Beginning in 2022, businesses are now required to capitalize specified research and experimental expenditures  (“SRE expenditures“) and amortize (deduct) them over time.  Expenditures attributable to domestic research are amortized over five years and expenditures attributable to foreign research are amortized over 15 years.   SRE expenditures are generally research and development costs in an experimental or laboratory sense for product development or improvement and include software development costs.

If the property with respect to which the SRE expenditures are being amortized is sold, the business is not allowed to deduct the unamortized expenditures or use them to offset gain on the sale but must continue to deduct the amortization over the relevant period (i.e., 5 or 15 years).  For companies that have substantial unamortized SRE expenditures this could result in the practical loss of meaningful deductions if the company sells its business in an asset sale.  If, for example, the company is in its second year of a five-year amortization period, it will be required to deduct that amortization over the following three years.  Having sold its business, it may not have any income against which to apply the deductions.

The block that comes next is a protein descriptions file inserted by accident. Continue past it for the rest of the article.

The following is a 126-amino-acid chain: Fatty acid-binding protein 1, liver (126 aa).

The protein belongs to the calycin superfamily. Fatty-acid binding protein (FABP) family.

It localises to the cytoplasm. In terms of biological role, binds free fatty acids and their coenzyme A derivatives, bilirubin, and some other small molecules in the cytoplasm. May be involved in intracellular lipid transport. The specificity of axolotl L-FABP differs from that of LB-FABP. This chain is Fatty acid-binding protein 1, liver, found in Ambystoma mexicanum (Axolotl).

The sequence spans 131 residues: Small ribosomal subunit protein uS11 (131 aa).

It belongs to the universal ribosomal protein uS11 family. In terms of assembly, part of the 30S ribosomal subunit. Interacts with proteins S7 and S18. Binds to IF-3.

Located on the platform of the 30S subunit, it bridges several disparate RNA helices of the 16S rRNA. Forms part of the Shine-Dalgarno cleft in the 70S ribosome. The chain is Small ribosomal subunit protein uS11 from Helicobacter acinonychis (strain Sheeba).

Guidance released earlier this year in Notice 2023–63 provides some relief, allowing corporations that cease to exist i.e., dissolve (in a taxable transaction) to deduct the unamortized expenditures in its final tax year.  Accordingly, if the selling corporation can be liquidated in year of sale, it will be able to use the unamortized expenditures to offset sale gain.  If liquidation in the year of sale is not an option or the selling company is not a corporation, deferring payment of a portion of the purchase price might allow a seller to use unamortized expenditures more fully.  In addition, a seller’s receipt of equity of the buyer or an earnout may provide an opportunity to utilize the unamortized losses depending upon the timing and amount of the future income or gain.

Bottom Line:  For companies with substantial unamortized SRE expenditures, careful planning may be required to prevent the loss of those deductions.

“Every day I get up and look through the Forbes list of the richest people in America. If I’m not there, I go to work.” —Robert Orben